To stay motivated consistently, we must have strategies to prevent inaction if we want to achieve important things.
Inaction or lack of action, will cause us to not complete tasks to achieve the results we want. Most people will go through periods of inaction and how we deal with it, will determine how quickly we can move past it.
What Causes Inaction?
Whenever we fail to take action, common reasons include:
- Conflicting priorities.
- Confusion or lack of clarity.
- Overworked and feeling tired.
- Inability to say “no” to new demands.
- Over-committed and feeling overwhelmed.
- Internal dialogue based on fear of being judged by others or fear of making mistakes.
- Lacking knowledge or skills.
- Low self-confidence.
Unless we have strategies we can use to deal with inaction, we will continue to have low levels of motivation.
The Costs of Inaction
Inaction will cost us, which includes:
- Delay in completing things or achieving our goals.
- Not keeping our agreements.
- Not feeling good about ourselves.
- Developing a bad reputation if others are relying on us.
- Losing financially if we miss deadlines.
Whenever I go through a phase of inaction, it’s a sign I’m feeling tired and need to take a break. I’ll usually give myself enough time out, so I can recharge and refocus on what I need to get done. Taking regular breaks daily is a simple strategy I apply to prevent inaction.
If we want to prevent inaction, having simple reminders will make a big difference.
5 Things You Can Do to Prevent Inaction
Here are five things you can do whenever you’re going through a period of inaction, so you can get motivated again to take the right actions.
- Pause and reflect on what is going on. Self introspection is required to identify the root cause(s) of inaction. Maybe there are unexpected situations or events that has caused us to lose focus. We can reflect on what is going on and journal on it.
- Assess how you spend your time. How we spend our time will show up in our results. Sometimes, inaction can come about because we’re allowing ourselves to get distracted and doing things that don’t matter. Once we know where our time is being spent, we can create new plans and make changes as needed.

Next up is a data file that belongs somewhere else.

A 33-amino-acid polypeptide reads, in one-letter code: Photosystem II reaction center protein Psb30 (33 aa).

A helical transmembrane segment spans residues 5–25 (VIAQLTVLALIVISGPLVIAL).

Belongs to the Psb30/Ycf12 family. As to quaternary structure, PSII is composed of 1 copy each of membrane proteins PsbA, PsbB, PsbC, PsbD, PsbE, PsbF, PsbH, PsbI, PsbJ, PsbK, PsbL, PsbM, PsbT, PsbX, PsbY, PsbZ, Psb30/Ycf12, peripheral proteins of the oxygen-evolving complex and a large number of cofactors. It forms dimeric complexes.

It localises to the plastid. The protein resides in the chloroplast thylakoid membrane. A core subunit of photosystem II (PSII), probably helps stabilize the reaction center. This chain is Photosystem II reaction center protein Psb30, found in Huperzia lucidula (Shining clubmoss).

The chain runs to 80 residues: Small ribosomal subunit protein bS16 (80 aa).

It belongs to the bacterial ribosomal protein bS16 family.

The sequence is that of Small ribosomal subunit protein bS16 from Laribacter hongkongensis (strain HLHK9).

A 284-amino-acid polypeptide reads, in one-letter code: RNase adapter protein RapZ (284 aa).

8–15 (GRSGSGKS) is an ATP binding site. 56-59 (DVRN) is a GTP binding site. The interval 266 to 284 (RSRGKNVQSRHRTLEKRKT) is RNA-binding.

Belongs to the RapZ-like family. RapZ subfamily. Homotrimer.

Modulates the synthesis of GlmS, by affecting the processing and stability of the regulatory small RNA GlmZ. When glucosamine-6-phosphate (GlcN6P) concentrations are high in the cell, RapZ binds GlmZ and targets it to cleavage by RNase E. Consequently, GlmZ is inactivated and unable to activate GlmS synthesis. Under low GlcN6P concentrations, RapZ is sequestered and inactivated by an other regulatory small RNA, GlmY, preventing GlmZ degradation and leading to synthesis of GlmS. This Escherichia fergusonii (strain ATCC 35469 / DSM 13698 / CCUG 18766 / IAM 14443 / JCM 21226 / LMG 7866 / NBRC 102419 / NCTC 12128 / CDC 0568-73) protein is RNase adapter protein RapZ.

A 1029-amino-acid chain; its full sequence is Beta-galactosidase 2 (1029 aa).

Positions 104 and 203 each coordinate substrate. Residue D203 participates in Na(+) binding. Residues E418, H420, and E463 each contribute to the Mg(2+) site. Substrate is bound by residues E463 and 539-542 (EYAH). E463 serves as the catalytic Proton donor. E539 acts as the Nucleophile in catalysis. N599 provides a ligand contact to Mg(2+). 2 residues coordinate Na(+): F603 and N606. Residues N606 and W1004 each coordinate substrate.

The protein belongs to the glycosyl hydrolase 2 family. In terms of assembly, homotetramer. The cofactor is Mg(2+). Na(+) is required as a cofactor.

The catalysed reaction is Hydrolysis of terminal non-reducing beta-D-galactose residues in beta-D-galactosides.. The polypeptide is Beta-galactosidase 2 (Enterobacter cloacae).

- Redefine your priorities. We can use phases of inaction as opportunities to get clear on what’s important and when we have to get things done. The clearer we are on our priorities, we less likely we’ll procrastinate and not take action.
- Give yourself downtime. As much as we’d like to think we can produce at a high level all the time, we need time out to recharge. This means not focusing on our priorities and allowing ourselves to have fun. When we’re rested and relaxed, we’ll be in a better frame of mind to do what needs to be done.
- Reward yourself for taking action. Reward is a powerful motivator. It doesn’t always have to involve material things. Reward can include having more time out or spending time with those that matter most in our lives.
Going through extended periods of inaction will not move us to our goals. We have to learn to identify the root causes and get ourselves back in action.
If we continue to avoid taking action, we’ll not only affect ourselves negatively, we’ll also affect others we interact with daily. We can use phases of inaction to recommit to what’s most important.
Action Step: Next time you hesitate or don’t take action, give yourself time out to reflect on where you’re at and what’s going on. Pay close attention to your mental and emotional states. Then apply the things suggested to move past it.
Question: What are other ways you can prevent inaction to achieve important things?